Anse Couleuvre - Grand' Rivière
Level (1-5): 3 Time: 6 h Length: 16 Km Depart/Arrive: Prêcheur/Grande Rivière
The old D10, which once connected the plantations dedicated to the cultivation of Cacao at Prêcheur and Grand' Rivière, is today a trail immersed in luxurious vegetation with valleys that still contain Cacao plantations, and bays with unspoilt beaches. It is possible to admire the Matoutou Falaise, renowned for its beauty. Once you have reached the end of the trail it is possible to retrun by the novel mode of traditional fishing yole.
You should plan on approximately 6 hours to walk the 14 km of trail with beautiful panoramas of the islands’ coast, seas and the island of Dominica. You can organise your return voyage by fishing yole by calling the number 0596.557274, the cost is 11 euro per person.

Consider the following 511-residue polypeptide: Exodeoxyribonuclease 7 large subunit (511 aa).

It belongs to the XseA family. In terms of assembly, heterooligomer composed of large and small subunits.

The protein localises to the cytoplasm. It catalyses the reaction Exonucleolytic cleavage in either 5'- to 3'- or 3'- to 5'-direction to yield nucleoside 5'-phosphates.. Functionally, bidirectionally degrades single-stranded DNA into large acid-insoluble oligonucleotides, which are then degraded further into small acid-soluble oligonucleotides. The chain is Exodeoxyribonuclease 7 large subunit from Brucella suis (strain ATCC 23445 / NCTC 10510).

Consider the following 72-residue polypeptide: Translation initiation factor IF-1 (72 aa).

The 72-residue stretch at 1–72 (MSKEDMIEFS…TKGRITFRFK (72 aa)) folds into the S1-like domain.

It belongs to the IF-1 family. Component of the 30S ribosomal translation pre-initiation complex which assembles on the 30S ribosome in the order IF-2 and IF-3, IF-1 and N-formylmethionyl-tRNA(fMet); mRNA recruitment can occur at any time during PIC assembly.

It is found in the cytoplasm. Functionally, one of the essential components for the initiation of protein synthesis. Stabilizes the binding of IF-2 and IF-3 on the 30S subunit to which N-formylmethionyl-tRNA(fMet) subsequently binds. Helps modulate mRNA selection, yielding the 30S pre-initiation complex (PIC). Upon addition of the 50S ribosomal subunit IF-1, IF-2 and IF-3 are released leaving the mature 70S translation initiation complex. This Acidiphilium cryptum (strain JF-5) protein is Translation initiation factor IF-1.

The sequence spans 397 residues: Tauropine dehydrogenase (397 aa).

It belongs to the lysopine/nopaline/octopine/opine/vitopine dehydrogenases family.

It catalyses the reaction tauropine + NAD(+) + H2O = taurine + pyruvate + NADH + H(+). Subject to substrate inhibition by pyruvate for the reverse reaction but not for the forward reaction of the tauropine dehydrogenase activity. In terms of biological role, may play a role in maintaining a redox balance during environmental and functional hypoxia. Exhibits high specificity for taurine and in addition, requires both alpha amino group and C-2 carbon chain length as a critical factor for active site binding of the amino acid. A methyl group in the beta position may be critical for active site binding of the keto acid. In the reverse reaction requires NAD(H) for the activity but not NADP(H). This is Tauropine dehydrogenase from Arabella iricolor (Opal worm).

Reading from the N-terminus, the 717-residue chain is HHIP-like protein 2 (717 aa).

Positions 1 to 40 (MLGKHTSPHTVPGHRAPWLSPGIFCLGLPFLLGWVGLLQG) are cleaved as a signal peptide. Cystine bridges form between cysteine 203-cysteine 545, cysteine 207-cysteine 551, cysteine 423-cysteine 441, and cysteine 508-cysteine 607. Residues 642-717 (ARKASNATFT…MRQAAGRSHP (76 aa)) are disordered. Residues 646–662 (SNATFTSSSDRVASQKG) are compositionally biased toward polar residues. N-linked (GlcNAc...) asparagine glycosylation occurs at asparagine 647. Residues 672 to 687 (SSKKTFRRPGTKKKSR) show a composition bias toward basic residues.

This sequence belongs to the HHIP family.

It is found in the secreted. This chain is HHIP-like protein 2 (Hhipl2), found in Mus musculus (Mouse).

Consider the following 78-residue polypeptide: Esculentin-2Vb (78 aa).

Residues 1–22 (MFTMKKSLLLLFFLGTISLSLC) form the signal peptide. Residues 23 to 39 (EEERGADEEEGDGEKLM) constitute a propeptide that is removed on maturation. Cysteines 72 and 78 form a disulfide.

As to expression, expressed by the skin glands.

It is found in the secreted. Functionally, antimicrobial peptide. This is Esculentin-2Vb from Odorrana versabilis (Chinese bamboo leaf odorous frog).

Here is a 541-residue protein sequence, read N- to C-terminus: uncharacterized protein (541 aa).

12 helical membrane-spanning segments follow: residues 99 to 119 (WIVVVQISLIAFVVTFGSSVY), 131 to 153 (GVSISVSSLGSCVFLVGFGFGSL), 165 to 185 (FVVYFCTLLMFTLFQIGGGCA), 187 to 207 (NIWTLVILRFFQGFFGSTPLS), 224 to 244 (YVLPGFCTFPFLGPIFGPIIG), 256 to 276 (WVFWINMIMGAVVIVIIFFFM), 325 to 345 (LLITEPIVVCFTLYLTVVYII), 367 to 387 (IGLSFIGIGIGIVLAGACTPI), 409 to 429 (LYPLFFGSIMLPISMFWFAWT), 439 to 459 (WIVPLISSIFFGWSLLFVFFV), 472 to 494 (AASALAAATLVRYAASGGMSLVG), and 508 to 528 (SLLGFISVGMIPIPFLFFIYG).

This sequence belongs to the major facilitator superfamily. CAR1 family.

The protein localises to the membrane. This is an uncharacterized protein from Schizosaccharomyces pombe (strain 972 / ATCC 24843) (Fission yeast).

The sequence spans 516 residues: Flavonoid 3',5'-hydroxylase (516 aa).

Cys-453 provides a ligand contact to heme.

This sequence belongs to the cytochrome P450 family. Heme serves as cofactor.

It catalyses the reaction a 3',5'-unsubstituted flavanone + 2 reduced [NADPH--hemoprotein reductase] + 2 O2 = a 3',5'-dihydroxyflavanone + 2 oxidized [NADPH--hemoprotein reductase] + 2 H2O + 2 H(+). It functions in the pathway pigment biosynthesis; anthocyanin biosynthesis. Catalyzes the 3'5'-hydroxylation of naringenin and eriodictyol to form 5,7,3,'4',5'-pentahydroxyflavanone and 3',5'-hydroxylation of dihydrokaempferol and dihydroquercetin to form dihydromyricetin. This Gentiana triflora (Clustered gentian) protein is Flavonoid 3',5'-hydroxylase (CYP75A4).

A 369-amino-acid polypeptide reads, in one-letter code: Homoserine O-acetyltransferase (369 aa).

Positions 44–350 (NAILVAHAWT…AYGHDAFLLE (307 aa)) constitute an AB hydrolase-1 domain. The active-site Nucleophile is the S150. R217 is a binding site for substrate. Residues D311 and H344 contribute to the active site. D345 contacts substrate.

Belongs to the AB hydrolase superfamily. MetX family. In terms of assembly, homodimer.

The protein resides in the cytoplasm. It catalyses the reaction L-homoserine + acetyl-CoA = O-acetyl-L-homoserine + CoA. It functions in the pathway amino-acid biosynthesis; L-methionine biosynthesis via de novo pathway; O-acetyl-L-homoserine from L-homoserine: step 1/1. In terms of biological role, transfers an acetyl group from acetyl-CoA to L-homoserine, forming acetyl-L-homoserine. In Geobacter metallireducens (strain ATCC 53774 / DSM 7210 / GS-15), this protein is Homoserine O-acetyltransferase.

Level (1-5): 2 Time: 3 h Length: 2,5 km Depart/Arrive: Morne Rouge/L'Aileron
Different paths to reach Madame Pelee, with her 1395 metres and 30.000 dead in the eruption of 1902. Often shrouded in the clouds it is important to select your day to visit the sleeping beauty carefully in rder to fully appreciate the views afforded from her lofty shoulders.
The easiest trail is the Aileron, departing from the first refuge, indicated along the road connecting Ajupa-Bouillon to Morne Rouge. Approximately 6 hours to ascend and descend the 882 metres and negotiate sections that could be considered quite technical in order to reach the peak.
The trail that is more physical departs from Grand Riviere, 8km which will require about 9 hours to climb and descend.